One year and one month since the release of Changes, an album he feels was miscategorised as a pop record by the Grammys because “it is undeniably, unmistakably an R&B album”, Justin Bieber is back sooner than expected with his sixth album, and it’s his poppiest yet. Unmistakably so.
Dialling in a gospel choir and his friend Chance the Rapper, the 27-year-old kicks this era off with Holy, the head-in-hands lead single that celebrates his two biggest loves: God, and his wife, Hailey Baldwin. Baldwin (the daughter of the actor Stephen) is the main subject and saviour on Justice, but don’t let their marital status distract from the fact that Bieber is returning to a state of shameless pop.
The Canadian megastar dials down the ego and drums up a message of optimism on the Skrillex-produced Somebody and the Afropop-leaning Loved by You, featuring the Nigerian singer Burna Boy. Humility from millionaires can feel patronising – remember when half of Hollywood covered John Lennon’s Imagine? – but Bieber hits the right notes.
The album was recorded in Toronto and Los Angeles, where he lives with Baldwin, and his hitmaking team captures universal lockdown struggles and filters them through Bieber’s life lens. “When I was broken in pieces, you were my peace of mind,” he sings on Unstable, the downbeat collaboration with the 17-year-old Aussie rapper the Kid Laroi.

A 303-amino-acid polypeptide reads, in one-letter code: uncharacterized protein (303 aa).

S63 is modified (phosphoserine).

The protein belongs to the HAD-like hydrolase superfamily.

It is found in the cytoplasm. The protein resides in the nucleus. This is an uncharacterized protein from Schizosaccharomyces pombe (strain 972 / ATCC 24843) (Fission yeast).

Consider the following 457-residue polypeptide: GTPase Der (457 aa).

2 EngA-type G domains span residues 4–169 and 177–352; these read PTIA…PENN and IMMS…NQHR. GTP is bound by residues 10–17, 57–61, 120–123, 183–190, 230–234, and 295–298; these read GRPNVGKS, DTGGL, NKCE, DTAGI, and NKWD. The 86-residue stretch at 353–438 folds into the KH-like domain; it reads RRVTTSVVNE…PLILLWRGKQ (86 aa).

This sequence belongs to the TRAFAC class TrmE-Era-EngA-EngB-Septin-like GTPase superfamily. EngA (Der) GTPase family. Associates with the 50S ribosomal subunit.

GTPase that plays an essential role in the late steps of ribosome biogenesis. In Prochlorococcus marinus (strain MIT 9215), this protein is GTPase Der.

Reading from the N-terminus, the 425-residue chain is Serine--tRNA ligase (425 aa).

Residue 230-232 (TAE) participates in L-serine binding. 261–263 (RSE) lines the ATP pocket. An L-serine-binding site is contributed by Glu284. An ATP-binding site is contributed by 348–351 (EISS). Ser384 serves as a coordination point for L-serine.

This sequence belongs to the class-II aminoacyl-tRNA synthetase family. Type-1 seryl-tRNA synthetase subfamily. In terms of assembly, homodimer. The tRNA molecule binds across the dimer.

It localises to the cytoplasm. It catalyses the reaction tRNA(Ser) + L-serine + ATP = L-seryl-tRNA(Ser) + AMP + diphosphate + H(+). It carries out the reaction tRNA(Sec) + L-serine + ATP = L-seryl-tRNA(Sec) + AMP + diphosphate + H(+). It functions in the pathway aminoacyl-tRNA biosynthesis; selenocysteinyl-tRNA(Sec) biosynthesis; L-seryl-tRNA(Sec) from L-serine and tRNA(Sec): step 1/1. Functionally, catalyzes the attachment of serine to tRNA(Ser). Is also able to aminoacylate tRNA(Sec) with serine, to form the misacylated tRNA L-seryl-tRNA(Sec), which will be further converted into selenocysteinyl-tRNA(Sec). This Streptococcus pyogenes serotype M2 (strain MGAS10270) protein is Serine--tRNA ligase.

The isolation blues continue on the emotional Ghosts, a song that deals with the absence of a loved one: “And if I can’t get close to you, I’ll settle for the ghost of you.” And if we can’t travel this summer, the West Coast bounce on Peaches is just the ticket.
While he doesn’t explore any new territory, Bieber borrows familiar sounds for comfort, with Deserve You striking 1980s power-ballad gold and Off My Face serving soft-rock stylings and drunk-in-love double entendres. Hold On comes with a punchbag of an upbeat chorus, but the real coup is Die for You. Introduced by a Martin Luther King audio clip (“If you have never found something so dear and so precious to you that you will die for it, then you aren’t fit to live”), this playful duet with Dominic Fike takes the personality of Michael Jackson’s Beat It and the joy of Hall and Oates’ Maneater to create a home-disco remedy until dance floors open back up.
Created when he was locked in and feeling down, Justice sees Bieber loosen up – and it’s a relief, because, as hesitant as he is to be a popstar, he plays the role so well.